Good news! You can prevent injury and get PRs at the bar.

No, you can’t sculpt your core with craft beer, but barre fitness classes might be just the order you need.

Targeting the core, glute and hip muscles, this ballet-inspired workout addresses all of the “trouble spots” that underlie overuse injuries and limit speed and endurance.

Most classes follow the same structure, starting with a mat-based warm up of push-ups or planks. They’re followed by a series of arm exercises, typically with two- or three-pound weights, and ab moves.


Classes usually finish at the barre with thigh and glute work, including plies and seated holds.

During most of these exercises, you’ll squeeze a small ball between the thighs, which continually engages the core.

Barre uses mostly bodyweight movements, making it very beginner-friendly. But don’t let its simplicity deceive you. Over heavy reps, its tiny one-inch pulses work the core and glutes to exhaustion. They yield benefits for any runner, though, starting with injury prevention.

As such a repetitive and high-impact activity, running strains the same groups of muscles, like the hip flexors and quads, while ignoring core, glutes and hips. If runners don’t devote equal attention to those stabilizing muscles, this creates muscle imbalances and eventually, overuse injuries.

By working commonly underdeveloped core, glute and hip muscles, barre balances lower-body strength and reduces risk of common running injuries, such as IT band syndrome and runner’s knee.

“It works on weak links in the body,” Fred DeVito, founder of Exhale Spa’s Barre studio, said, primarily by “strengthening the hamstrings and glutes and stretching the hip adductors and abductors.”

Beyond keeping runners on the road, its emphasis on core strength and good posture enhances their performance as well. Core and glute weakness undermines both everyday posture and running form, causing runners to slouch, pound their feet and swing their arms across their bodies. These wasted motions limit speed and unnecessarily strains the hips and knees.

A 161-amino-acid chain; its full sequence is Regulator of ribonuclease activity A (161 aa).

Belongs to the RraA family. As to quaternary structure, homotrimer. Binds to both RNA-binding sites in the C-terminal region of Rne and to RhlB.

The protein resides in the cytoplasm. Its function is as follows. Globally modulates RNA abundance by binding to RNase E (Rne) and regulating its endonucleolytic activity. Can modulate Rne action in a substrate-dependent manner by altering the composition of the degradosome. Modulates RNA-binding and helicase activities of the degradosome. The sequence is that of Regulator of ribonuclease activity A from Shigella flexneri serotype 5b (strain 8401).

Barre instructors emphasize perfect posture with constant cues to open the chest, tuck the hips and engage the core. Runners naturally apply that posture to their running form, boosting both speed and endurance.

When they can recruit their core, runners relieve pressure from the hip flexors and summon more power and speed from their glutes.

This streamlined stride also conserves energy, letting runners go faster longer. Jenny Curt, a runner and Pure Barre regular, agrees. “The exercises focus on [the] core, which has given me better balance. I feel stronger when I run and that translates to more endurance.”

Best of all, runners can reap these benefits without trashing their legs before a long run. Barre strengthens the lower body without straining the joints, making it easier for runners to balance high mileage and strength work.

Ready to hit the barre? Studios all over Chicago offer individual classes and monthly packages at discounts to first-timers. In response to rising demand, barre is developing more variations on the standard class; by using high-intensity cardio intervals, additional weights or heated environments, its letting runners customize their experience to their training needs.

So whether you’re in peak week or building a base, there’s something at the barre for you.

Leave a Reply